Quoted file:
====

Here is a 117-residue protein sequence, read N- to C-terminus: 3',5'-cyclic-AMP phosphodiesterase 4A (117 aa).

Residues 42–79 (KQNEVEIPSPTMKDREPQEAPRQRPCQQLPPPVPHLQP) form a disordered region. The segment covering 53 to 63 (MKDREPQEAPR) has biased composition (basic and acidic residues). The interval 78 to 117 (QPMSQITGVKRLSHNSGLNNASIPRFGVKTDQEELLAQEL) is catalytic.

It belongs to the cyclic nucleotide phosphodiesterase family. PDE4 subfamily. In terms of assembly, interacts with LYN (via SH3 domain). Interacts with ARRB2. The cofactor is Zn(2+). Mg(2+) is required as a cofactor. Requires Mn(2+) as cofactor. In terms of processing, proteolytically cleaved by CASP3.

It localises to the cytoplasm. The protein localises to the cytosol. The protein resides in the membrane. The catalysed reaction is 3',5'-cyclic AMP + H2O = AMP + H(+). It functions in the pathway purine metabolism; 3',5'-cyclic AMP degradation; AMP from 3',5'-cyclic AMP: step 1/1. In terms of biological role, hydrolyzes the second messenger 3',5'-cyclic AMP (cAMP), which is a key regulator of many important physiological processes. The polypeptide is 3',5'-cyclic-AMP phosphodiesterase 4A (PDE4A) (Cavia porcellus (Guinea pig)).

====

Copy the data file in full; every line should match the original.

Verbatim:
Here is a 117-residue protein sequence, read N- to C-terminus: 3',5'-cyclic-AMP phosphodiesterase 4A (117 aa).

Residues 42–79 (KQNEVEIPSPTMKDREPQEAPRQRPCQQLPPPVPHLQP) form a disordered region. The segment covering 53 to 63 (MKDREPQEAPR) has biased composition (basic and acidic residues). The interval 78 to 117 (QPMSQITGVKRLSHNSGLNNASIPRFGVKTDQEELLAQEL) is catalytic.

It belongs to the cyclic nucleotide phosphodiesterase family. PDE4 subfamily. In terms of assembly, interacts with LYN (via SH3 domain). Interacts with ARRB2. The cofactor is Zn(2+). Mg(2+) is required as a cofactor. Requires Mn(2+) as cofactor. In terms of processing, proteolytically cleaved by CASP3.

It localises to the cytoplasm. The protein localises to the cytosol. The protein resides in the membrane. The catalysed reaction is 3',5'-cyclic AMP + H2O = AMP + H(+). It functions in the pathway purine metabolism; 3',5'-cyclic AMP degradation; AMP from 3',5'-cyclic AMP: step 1/1. In terms of biological role, hydrolyzes the second messenger 3',5'-cyclic AMP (cAMP), which is a key regulator of many important physiological processes. The polypeptide is 3',5'-cyclic-AMP phosphodiesterase 4A (PDE4A) (Cavia porcellus (Guinea pig)).